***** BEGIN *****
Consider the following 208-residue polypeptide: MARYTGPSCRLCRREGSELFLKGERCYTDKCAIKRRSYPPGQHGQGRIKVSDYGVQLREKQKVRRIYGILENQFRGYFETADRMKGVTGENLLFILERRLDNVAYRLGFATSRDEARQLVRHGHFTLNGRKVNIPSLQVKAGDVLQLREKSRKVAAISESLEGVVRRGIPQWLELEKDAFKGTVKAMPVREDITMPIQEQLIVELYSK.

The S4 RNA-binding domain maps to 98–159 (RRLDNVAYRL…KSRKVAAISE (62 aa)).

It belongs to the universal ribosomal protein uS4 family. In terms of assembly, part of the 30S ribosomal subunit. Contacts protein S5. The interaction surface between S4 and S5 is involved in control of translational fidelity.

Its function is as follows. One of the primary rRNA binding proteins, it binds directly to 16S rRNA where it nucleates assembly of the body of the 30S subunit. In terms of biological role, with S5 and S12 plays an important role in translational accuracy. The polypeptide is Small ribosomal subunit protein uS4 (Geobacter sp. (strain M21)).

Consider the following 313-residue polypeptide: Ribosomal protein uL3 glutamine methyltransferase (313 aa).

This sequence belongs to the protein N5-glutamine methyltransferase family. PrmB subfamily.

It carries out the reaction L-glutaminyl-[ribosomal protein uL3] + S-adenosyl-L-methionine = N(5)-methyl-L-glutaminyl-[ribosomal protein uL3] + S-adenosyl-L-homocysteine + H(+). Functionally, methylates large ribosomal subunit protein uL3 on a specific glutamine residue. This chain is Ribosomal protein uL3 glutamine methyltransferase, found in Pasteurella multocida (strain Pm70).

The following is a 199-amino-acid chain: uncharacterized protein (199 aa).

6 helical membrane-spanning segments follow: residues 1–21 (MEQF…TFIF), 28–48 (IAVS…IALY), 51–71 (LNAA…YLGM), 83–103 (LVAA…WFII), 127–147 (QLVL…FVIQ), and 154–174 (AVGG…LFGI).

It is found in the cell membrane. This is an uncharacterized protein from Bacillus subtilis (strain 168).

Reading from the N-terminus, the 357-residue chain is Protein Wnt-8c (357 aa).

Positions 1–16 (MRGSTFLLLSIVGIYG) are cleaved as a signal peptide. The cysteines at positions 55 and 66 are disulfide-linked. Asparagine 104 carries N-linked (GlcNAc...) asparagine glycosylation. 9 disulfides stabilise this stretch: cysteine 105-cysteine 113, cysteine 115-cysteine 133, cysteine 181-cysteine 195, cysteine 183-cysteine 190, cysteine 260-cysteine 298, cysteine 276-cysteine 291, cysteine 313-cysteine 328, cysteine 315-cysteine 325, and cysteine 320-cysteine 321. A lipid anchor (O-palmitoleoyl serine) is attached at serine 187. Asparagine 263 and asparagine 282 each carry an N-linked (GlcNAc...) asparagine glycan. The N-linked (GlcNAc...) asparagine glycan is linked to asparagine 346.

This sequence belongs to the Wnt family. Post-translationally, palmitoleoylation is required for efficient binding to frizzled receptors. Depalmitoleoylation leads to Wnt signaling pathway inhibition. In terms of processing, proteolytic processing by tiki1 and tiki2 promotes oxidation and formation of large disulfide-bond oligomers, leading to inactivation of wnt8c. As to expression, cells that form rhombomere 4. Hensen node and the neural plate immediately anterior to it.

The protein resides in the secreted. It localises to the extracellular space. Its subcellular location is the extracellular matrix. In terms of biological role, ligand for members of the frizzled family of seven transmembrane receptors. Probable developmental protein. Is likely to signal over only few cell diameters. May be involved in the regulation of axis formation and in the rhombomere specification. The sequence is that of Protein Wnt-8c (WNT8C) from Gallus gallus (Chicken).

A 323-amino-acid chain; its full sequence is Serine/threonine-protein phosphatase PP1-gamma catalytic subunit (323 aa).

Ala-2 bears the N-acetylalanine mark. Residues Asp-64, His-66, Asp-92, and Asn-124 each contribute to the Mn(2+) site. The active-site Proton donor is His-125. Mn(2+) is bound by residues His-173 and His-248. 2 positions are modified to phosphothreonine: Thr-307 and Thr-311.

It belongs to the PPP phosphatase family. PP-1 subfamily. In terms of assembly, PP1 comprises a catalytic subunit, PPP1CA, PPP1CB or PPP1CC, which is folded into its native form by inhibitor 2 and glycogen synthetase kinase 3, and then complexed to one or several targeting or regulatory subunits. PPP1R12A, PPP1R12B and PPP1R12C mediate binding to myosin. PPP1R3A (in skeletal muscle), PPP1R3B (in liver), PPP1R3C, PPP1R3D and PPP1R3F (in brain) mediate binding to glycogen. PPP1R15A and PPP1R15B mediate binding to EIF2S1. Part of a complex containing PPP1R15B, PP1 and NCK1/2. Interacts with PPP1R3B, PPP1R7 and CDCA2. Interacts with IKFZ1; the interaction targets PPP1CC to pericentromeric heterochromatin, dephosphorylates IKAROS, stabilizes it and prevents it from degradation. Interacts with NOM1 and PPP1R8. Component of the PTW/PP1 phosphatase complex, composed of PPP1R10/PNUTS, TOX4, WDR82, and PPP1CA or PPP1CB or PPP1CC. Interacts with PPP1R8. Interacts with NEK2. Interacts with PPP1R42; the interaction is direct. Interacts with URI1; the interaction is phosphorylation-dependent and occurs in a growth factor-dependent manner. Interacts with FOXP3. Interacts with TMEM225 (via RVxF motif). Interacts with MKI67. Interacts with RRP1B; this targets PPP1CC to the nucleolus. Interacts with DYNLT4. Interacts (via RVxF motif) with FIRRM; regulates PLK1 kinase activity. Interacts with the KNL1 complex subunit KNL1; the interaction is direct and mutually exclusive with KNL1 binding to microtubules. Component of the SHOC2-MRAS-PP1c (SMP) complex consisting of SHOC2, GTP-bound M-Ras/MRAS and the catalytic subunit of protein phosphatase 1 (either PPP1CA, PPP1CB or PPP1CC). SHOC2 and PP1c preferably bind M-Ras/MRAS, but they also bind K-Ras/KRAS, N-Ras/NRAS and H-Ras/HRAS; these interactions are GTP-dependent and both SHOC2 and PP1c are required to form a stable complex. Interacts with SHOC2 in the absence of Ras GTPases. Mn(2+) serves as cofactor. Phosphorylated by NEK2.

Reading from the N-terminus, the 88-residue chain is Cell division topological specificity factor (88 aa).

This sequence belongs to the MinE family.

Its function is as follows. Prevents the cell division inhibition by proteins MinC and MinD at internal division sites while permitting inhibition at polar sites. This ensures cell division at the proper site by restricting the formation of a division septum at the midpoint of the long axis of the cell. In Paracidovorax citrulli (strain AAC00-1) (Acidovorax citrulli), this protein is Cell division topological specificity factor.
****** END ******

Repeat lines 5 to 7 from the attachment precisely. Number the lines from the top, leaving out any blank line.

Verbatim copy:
Consider the following 313-residue polypeptide: Ribosomal protein uL3 glutamine methyltransferase (313 aa).

This sequence belongs to the protein N5-glutamine methyltransferase family. PrmB subfamily.

It carries out the reaction L-glutaminyl-[ribosomal protein uL3] + S-adenosyl-L-methionine = N(5)-methyl-L-glutaminyl-[ribosomal protein uL3] + S-adenosyl-L-homocysteine + H(+). Functionally, methylates large ribosomal subunit protein uL3 on a specific glutamine residue. This chain is Ribosomal protein uL3 glutamine methyltransferase, found in Pasteurella multocida (strain Pm70).